The executive director of the Neill-Cochran House Museum, Rowena Houghton Dasch, reflects on sharing the stories of Austin’s history and helming a 60-year-old startup.
By Rowena Houghton Dasch, Photo by Taylor Prinsen
Some days, it remains a surprise to me that I live here in Austin and that I have devoted my career to telling Austin’s stories. I come by it honestly; I’m a seventh-generation Texan. And I definitely bleed orange. (Almost everyone in my family has been a Longhorn at some point.)
Still, I’m from Houston and I’d never spent much time in Austin before arriving in 2000 to join the graduate art-history program at the University of Texas. I’d gone to college and lived on the East Coast and gotten engaged to a guy from Maryland. Surely, we’d leave. Surely, one day, I’d end up working for an art museum back East.
But Austin lured us in. The pleasant winters with no snow to plough, the lake running through town, the informality, the friendliness all conspired to keep us here. And then the Texan in me latched on to the history, to the absurdity of Austin’s founding. Imagine there’s nothing west of Bastrop, Texas. There are trails but really no roads. There is no navigable river. And yet, Austin was founded to be the capital. The stories tell themselves, and I found myself lucky enough to be in a position to share them.
I’ve been the executive director of the 1856 Neill-Cochran House Museum for more than five years, and pretty quickly, it became clear that we were in a unique position to tell Austin’s stories. The problem was: Who would hear them? We sometimes refer to ourselves as a 60-year-old startup. The museum first opened in 1962, but we have had professional staff for fewer than 15 years. And back when I became the executive director, we sometimes felt like we were totally invisible. I can’t possibly keep track of the number of times I’ve heard, “I’ve lived here for 30 years and I never knew this place existed,” and, “When I was a student at UT, I lived a block from here, but I never knew this was a museum.”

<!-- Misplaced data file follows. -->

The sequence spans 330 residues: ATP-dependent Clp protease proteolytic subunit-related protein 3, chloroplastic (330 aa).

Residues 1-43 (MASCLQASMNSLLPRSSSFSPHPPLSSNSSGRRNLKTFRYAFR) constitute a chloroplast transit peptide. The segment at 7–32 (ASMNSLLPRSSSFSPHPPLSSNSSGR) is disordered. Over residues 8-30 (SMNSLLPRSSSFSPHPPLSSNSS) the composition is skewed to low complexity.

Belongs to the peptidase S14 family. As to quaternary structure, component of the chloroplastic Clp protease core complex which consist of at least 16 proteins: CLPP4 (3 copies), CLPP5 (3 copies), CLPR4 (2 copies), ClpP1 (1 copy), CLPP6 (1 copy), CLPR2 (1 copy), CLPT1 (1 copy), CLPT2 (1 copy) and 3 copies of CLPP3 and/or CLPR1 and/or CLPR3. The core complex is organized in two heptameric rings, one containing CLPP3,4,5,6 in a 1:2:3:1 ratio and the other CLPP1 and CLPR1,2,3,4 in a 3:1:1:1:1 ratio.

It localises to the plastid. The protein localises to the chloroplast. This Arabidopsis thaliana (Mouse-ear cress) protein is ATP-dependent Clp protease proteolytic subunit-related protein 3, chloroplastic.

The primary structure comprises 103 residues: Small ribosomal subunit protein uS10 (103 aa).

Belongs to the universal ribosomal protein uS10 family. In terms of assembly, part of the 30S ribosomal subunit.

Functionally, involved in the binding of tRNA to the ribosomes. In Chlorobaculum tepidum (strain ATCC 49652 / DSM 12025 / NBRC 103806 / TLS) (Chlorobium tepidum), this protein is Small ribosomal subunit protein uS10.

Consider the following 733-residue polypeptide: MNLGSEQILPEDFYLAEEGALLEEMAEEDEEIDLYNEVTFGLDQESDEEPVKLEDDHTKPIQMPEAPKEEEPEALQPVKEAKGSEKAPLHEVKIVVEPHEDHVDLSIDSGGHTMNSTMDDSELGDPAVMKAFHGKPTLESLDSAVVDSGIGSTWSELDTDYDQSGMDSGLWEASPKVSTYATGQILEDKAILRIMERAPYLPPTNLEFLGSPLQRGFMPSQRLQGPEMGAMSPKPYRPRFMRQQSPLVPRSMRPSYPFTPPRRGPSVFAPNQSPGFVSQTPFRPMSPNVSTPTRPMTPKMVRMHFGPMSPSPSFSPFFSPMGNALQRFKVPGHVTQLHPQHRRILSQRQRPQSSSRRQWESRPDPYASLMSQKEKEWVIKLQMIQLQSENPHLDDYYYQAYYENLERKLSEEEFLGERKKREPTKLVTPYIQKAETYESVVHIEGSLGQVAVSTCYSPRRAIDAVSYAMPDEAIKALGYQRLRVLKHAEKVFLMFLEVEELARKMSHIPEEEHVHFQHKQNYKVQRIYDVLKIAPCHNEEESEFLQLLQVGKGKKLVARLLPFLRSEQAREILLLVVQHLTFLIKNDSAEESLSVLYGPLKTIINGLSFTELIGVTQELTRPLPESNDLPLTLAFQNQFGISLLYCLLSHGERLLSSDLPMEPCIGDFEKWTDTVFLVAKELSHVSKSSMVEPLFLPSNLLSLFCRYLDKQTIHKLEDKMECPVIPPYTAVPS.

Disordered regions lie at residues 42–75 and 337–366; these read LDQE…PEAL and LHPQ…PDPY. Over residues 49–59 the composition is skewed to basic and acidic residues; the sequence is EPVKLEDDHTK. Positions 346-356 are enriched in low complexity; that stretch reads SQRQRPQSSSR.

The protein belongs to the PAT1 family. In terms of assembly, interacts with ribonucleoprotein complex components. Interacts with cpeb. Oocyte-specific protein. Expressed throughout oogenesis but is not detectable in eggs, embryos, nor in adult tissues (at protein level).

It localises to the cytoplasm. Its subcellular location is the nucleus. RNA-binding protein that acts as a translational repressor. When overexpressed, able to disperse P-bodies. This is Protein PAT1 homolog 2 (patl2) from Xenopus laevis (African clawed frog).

Throughout the years, we assembled a small but mighty team. We reflect many of the faces of Austin—straight, LGBTQ, African American, female, male, millennial, baby boomer—and we have devoted ourselves to telling as many different narratives as our site can reflect. We’ve expanded programming, are recruiting community stakeholders and we’re finally making inroads toward increased visibility.
I think sometimes we overlook small sites, that we underplay their significance in the life of a community and in the preservation of community identity. Historic sites ground us in time, and they help us to understand what kind of community we are joining. I also don’t think we think much about the physical footprint of cities, the way streets are laid out, why certain areas are residential or commercial, why we find parks in the places we do. But those decisions drive the way we live and, in many ways, control our choices and movements, even if (and perhaps especially if) we don’t recognize their power.
We all know Austin is exploding in growth, with hundreds of people relocating to the city each week.
There are lots of conversations to be had about what kind of city we want Austin to be in the future. But to have those conversations, we have to understand the city’s past in order to have a sense of self as we move forward. It’s a privilege to be able to be a part of those conversations.